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I have got a 95 Toyota Camry with about 48,000 miles on it. I have been losing a fair amount of coolant and the coolant in the radiator and coolant overflow tank (which has developed small holes in the top) looks rusty. But the engine has never actually overheated; the temp. gauge only gets up to about the middle. I've had the cooling system flushed or drained and refilled several times in the last few years (and I only drive about 3500 miles/yr.). The thermostat was replaced about 2 years ago; I just replaced a bad radiator cap. Given the rust in the coolant and the loss of coolant, I took the car to several repair shops and was told different things: 1)replace the radiator and at least one hose, along with the plastic coolant overflow tank, 2) flush and refill the coolant and use an additive but only replace the coolant overflow tank, not the radiator, or 3) speed up my plans to buy a new car next year and buy it sooner, since if rust is circulating in the engine, that will lead to engine damage. I want to make sure the car is safe to drive in the meanwhile and safe to sell. What would you advise? TIA for replies.

Answers from the Automotive Experts

Amanda J. Pierce, MBA Marilyn, Because it is operating in a hot, hostile environment, coolant will break down over time. Most importantly, the coolant*s rust inhibitors get used up, leaving the small cooling passages in your engine and radiator vulnerable to corrosion. Even with these rust inhibitors, some corrosion will inevitably take place, contaminating the coolant with debris. If the rust inhibitors stop working, the cooling system will rust from the inside out. The biggest source of rust in a car*s cooling system is the engine block. In time, these bits of rust will also clog the tiny passages within the radiator and heater, causing your engine to overheat.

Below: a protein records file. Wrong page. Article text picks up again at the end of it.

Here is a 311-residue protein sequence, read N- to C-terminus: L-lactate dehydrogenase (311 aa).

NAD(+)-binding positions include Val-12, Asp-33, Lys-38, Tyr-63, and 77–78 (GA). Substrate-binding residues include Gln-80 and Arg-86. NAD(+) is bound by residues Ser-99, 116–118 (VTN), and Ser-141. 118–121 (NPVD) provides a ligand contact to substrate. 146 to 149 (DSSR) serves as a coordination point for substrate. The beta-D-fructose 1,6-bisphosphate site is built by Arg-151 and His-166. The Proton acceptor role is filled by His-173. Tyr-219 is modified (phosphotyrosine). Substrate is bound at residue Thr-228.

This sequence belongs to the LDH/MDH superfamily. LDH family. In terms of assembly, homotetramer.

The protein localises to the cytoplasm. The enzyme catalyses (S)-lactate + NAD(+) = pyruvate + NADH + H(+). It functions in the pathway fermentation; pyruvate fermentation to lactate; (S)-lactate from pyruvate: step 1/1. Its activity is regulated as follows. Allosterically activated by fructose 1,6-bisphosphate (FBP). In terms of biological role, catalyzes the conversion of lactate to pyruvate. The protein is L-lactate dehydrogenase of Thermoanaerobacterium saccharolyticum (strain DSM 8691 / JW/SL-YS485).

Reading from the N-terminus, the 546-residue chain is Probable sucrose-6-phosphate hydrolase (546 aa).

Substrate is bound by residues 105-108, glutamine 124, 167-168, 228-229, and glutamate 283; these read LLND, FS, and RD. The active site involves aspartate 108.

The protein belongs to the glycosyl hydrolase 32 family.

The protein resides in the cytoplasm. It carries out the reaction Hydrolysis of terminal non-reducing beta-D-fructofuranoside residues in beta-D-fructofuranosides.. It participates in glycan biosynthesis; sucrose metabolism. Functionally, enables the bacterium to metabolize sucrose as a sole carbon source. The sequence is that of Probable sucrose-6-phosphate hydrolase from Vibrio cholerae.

Bogi Lateiner, Owner and Technician at 180 Degrees Automotive Hi Marilyn - My first concern would be to address why you are loosing coolant. If it is a hose or from the reservoir bottle, than that is where i would start. What ever shop you take it to should pressure test the system to locate the leak if it is not readily apparent. After that is resolved, unless the radiator is clogged or extremely rusty - i don*t believe replacing that should be necessary... though it is tough to say with out seeing it. Rusty coolant happens. And sometimes not putting a lot of mileage on a car is actually harder on it than driving it a lot. If you have never overheated, the rusty coolant alone does warrant getting rid of the vehicle. Without know what else my or may not be going on with your car, I*d say - fix the leak, get a good flush with an additive and be on your way. Hope that helps! Bogi Lateiner 180 Degrees Automotive

Judy Curry, Co-Founder and Vice President of Marketing at Currys Auto Service The first thing that needs to happen is to locate the source of the leak. There really isn't much point to doing anything else until the system can be pressurized and hold coolant. After repairing the leak I would recommend flushing the entire system including the overflow tank. Once the system is clean and full, you should have it checked twice a year or more to ensure that it is okay. Typically rust forms in the cooling system of vehicles that have not had the coolant changed properly. With today's coolants that would be every two years.

Laurie Sarno, Co-Owner at Super Girls Auto In itself*the rust is not harmful. Rust in the coolant generally means that the cooling system has not had the antifreeze replaced when necessary at least once in the vehicles history. As a result, the anti-corrosive additives have broken down and are no longer effective, allowing rust to occur. In many instances, flushing will not remove all the rust deposits which tend to accumulate at the bottom of the engine block water jacket. If you are not the original owner, the previous owner may have neglected this, as you appear to have had it done several times. I would have the radiator thoroughly inspected for leaks (Especially at the tank seams), replaced if necessary, and definitely replace the overflow bottle. Engine coolant may also be lost through the exhaust system in cases of head gasket failure. A competent technician will be able to determine the cause of the coolant loss. Hope this helps. Super Girls Auto

Suzanne Grego, Technician at City of Philadelphia Fleet Management Marilyn, Losing coolant like this is not only bad for the vehicle, it's also bad for the environment. I suggest that you either repair the vehicle now or, if you are going to sell it 'as is', make sure the new owner is made aware of the problem and that it needs to be repaired. It's really a personal choice which one you decide to do. Take a look at your finances and weigh your options. Good luck with your decision. Suzanne

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